Juhani Aho (1861 - 1921)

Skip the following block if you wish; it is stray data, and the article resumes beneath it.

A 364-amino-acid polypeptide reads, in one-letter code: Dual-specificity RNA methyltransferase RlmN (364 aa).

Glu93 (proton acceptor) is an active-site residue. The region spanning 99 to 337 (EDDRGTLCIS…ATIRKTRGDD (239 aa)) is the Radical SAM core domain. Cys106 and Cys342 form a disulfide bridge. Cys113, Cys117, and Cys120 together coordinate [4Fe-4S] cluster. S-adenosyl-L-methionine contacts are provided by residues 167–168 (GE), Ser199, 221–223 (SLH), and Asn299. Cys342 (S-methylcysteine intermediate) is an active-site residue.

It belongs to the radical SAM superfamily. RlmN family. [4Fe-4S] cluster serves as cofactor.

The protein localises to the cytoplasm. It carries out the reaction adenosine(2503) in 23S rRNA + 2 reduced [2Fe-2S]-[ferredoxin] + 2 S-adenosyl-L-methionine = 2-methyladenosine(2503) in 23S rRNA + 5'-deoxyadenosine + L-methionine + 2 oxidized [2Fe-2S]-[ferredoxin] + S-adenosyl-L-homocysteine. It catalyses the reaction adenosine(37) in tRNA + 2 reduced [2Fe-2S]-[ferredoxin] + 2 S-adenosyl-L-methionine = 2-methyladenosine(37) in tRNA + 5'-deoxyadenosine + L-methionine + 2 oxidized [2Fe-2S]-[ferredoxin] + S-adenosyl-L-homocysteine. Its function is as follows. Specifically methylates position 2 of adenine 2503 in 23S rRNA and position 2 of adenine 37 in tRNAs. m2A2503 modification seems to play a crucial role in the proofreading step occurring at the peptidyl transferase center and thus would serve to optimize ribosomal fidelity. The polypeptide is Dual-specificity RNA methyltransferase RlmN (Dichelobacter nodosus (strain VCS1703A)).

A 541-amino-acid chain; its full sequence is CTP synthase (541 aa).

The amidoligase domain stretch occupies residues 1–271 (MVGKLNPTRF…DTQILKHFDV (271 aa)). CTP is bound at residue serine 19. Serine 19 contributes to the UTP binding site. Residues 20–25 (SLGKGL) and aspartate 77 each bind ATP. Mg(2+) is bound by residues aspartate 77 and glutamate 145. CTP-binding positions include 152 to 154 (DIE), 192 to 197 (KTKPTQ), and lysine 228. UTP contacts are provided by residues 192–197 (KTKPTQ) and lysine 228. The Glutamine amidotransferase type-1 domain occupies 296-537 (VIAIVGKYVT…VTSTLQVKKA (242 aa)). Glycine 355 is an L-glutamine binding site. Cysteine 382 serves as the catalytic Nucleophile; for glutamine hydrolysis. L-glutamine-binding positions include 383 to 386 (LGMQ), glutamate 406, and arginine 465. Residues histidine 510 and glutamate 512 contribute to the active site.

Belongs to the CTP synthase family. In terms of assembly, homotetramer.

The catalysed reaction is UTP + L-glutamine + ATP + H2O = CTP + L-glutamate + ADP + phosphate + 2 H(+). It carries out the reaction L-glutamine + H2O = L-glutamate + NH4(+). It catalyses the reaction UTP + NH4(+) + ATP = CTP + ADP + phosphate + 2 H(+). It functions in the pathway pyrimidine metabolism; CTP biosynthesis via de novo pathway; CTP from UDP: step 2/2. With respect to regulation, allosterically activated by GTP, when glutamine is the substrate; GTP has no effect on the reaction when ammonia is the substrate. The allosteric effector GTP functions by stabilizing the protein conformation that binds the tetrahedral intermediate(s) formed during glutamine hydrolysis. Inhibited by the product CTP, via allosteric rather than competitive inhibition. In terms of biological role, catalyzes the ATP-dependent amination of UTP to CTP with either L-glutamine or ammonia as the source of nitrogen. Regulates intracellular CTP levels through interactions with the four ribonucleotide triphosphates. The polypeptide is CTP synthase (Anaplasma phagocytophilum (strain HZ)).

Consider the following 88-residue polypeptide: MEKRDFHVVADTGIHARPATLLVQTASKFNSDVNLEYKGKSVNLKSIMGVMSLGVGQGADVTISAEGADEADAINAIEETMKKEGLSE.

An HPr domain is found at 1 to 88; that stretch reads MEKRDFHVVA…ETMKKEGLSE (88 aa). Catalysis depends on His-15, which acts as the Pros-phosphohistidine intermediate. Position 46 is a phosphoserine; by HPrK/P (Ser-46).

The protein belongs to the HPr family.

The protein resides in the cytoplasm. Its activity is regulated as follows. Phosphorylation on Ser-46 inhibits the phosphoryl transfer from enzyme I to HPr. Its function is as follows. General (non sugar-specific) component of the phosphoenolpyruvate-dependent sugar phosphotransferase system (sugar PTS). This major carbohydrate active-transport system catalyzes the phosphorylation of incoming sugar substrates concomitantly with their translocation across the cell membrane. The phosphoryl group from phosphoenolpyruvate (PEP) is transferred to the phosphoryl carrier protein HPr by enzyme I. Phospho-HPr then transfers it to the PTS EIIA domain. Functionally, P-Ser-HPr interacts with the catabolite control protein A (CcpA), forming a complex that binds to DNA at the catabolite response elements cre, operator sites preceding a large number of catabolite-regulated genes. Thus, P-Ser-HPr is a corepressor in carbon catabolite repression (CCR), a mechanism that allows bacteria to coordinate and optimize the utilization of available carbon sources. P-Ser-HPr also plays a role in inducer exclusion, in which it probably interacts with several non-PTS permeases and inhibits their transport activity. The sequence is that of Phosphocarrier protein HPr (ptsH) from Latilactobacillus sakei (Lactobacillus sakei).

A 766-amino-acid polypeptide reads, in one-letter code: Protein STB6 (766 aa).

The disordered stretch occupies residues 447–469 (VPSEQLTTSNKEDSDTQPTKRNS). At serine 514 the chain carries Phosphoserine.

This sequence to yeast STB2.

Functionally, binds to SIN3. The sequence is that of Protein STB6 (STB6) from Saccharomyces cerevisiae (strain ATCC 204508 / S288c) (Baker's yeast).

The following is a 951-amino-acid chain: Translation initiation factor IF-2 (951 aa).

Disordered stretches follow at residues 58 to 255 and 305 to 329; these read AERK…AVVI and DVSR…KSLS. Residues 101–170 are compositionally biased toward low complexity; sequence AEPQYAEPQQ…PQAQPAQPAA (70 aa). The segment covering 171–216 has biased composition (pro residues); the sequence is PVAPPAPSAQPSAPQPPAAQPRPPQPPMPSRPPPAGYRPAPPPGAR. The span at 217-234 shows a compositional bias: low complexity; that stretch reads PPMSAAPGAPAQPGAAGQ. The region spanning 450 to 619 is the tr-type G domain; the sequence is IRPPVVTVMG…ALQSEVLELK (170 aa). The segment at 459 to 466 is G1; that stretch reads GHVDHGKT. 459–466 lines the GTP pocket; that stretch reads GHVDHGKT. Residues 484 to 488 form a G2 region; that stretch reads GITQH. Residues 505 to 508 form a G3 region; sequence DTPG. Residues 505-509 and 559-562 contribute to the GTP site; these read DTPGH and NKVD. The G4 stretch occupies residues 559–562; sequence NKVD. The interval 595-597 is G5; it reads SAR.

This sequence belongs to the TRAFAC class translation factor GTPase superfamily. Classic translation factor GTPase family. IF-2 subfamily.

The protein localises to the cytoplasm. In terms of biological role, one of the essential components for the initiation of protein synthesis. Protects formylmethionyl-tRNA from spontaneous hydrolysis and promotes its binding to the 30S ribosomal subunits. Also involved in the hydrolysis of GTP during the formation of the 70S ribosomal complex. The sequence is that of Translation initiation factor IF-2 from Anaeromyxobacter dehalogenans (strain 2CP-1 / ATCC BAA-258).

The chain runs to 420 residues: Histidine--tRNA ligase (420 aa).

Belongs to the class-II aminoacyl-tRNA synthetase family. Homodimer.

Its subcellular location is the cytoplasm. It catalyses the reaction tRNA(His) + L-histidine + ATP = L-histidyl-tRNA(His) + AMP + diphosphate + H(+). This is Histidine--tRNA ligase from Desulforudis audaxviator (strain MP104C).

Juhani Aho, originally Johannes Brofeldt, (September 11, 1861; Lapinlahti – August 8, 1921; Helsinki) was a Finnish author and journalist. Aho's literary output is wide-ranging since he pursued different styles as time passed. He started as a realist and his first novel Rautatie (Railroad, 1884), which is considered one of his main works, is from this period. Later he moved towards neoromanticism with novels Panu and Kevät ja takatalvi as well as Juha. The last one is one of his most famous works and has been twice as adapted an opera, by Aare Merikanto and by Leevi Madetoja, and to film four times, most recently in 1999 by Aki Kaurismäki. His novel Yksin (Alone), published in 1890, controversially bold by the standards of Finnish literature in that epoch, is a roman à clef. Its tale of unfulfilled love is the autobiographical novel of Aho's passion for Aino Järnefelt who, at that time, was secretly engaged to Jean Sibelius, whom she would later marry. The initial feelings of anger and jealousy that reading the novel provoked in Sibelius were soon forgotten and, in later life, Aho and Sibelius were close friends as well as neighbours in Järvenpää, where the composer had a villa christened "Ainola" (the Place of Aino). In addition to his novels Aho wrote a number of short stories of distinct style, called "splinters" ("lastuja" in Finnish). Their topics could vary from political allegories to depictions of everyday life. The first and most famous of the short stories is When Father Brought Home the Lamp, depicting the effect of the innovation on people living on countryside. Nowadays the title is a Finnish saying used when something related to new technology is introduced. Aho was one of the founders of Päivälehti, the predecessor of the biggest newspaper in Finland today, Helsingin Sanomat.
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